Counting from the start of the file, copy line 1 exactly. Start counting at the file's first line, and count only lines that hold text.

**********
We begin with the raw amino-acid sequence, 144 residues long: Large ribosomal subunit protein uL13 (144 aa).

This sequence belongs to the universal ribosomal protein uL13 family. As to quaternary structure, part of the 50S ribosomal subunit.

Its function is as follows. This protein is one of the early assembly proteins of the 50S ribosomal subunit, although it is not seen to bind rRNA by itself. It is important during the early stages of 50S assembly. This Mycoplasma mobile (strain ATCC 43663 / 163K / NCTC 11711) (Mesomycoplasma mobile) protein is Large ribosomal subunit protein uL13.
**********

We begin with the raw amino-acid sequence, 144 residues long: Large ribosomal subunit protein uL13 (144 aa).